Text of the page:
As far back as January 1991, in a paper on European policy, I wrote: "A two-tier or two-speed Europe is a most unattractive idea - we would be marginalised, lose authority and involvement and would not catch up."
One of my main objections to Maastricht was that the Government failed to veto the disastrous plan for EMU and instead simply opted out - thus creating the two-tier Community in whose outer circle we now languish. The only way to remedy this is to insist that EMU be put on the agenda at the Inter-Governmental Conference.
Such a debate would address the "very serious unresolved democratic issues at stake" which you rightly mention in your leading article, and the question of the whole process of EMU, which is already threatening to divide the EU as Malcolm Rifkind rightly stated in Zurich.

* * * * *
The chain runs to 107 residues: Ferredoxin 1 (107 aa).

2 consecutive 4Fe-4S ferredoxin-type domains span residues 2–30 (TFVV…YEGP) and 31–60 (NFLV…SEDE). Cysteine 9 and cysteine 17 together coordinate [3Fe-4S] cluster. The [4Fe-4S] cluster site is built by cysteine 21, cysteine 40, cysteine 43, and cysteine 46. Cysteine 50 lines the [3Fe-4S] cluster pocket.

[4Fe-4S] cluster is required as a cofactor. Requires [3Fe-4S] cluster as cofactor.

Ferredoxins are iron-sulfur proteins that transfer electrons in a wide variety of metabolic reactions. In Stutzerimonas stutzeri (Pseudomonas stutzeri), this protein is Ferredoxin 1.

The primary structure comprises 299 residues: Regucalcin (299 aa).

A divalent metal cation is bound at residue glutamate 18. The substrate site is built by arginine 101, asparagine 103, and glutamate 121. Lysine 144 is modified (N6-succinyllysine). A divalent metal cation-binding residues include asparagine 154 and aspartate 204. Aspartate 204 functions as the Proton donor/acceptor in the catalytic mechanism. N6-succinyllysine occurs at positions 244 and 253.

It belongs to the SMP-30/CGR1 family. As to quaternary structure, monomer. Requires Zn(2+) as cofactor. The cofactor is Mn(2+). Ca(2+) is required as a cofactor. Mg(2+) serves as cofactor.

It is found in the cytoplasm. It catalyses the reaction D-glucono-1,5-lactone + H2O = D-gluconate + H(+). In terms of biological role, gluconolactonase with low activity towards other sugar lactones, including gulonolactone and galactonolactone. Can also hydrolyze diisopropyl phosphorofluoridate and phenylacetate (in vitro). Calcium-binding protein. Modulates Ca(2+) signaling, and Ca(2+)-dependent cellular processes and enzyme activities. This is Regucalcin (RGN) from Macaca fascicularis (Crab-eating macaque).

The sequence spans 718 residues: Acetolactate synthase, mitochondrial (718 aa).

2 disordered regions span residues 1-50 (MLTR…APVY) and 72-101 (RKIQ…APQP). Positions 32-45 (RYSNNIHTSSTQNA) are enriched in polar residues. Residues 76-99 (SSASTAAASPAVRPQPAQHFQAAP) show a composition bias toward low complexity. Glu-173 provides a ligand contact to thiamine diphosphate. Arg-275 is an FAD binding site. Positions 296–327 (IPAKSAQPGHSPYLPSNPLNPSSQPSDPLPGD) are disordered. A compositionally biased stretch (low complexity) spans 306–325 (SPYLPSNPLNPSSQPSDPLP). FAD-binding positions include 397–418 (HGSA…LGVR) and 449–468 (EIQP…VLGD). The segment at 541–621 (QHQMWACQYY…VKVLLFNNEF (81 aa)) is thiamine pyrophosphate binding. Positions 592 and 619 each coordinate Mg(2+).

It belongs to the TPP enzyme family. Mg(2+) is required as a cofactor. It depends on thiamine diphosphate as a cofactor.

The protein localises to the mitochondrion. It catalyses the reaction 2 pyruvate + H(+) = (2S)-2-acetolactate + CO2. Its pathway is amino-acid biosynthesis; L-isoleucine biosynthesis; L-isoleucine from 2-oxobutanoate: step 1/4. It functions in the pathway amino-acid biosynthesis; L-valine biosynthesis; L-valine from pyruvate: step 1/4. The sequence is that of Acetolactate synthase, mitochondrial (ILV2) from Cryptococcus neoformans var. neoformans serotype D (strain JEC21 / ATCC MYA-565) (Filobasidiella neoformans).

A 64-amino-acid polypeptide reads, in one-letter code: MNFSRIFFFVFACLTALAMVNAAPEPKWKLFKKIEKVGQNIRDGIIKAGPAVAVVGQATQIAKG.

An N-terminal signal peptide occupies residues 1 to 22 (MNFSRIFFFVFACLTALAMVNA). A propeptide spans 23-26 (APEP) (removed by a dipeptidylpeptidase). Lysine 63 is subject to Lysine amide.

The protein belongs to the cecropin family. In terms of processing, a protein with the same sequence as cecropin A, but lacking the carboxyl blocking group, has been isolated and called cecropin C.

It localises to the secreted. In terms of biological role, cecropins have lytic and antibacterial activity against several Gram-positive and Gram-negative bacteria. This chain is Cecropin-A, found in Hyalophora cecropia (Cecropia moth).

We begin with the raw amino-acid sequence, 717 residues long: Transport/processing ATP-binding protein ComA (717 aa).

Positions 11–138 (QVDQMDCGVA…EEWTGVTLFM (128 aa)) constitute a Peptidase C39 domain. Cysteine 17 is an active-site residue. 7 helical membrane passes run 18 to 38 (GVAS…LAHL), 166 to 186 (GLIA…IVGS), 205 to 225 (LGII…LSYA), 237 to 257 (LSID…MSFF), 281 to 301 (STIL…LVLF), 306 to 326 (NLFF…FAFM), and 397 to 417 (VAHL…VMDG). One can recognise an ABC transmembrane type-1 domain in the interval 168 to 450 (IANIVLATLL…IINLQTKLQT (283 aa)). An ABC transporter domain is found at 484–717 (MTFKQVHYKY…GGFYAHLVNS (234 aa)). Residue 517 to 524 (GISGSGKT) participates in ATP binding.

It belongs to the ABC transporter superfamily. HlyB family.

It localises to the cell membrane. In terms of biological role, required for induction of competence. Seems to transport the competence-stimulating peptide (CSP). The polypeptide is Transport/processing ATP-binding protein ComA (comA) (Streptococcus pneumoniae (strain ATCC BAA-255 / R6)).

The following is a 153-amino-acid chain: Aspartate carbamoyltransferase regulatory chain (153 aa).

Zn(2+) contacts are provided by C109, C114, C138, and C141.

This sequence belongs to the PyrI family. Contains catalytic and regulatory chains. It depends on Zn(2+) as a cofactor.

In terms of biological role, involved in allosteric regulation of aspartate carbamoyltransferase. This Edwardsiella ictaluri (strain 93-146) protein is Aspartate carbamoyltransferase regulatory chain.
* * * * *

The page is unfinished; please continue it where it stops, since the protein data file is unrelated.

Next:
Sir Edward Heath and his friends (letter, 19 September) would, no doubt, describe any British obstruction of EMU and any further integration as "anti-European", "nationalist" or "a betrayal of our national interests". Yet it was their generation which was responsible for the White Paper of 1971, which said: "There is no question of any erosion of essential national sovereignty."
Do they now repudiate this statement? I have put this very question to Sir Edward in the House of Commons and received no reply. Nothing could be a greater betrayal, not only of the trust of the British people but of the national interest, than to allow Maastricht's plan for EMU and the present IGC's plans for further integration to continue to divide the Community and undermine the national parliaments, which are the basis of European democracy.
BILL CASH MP
London SW1Reuse content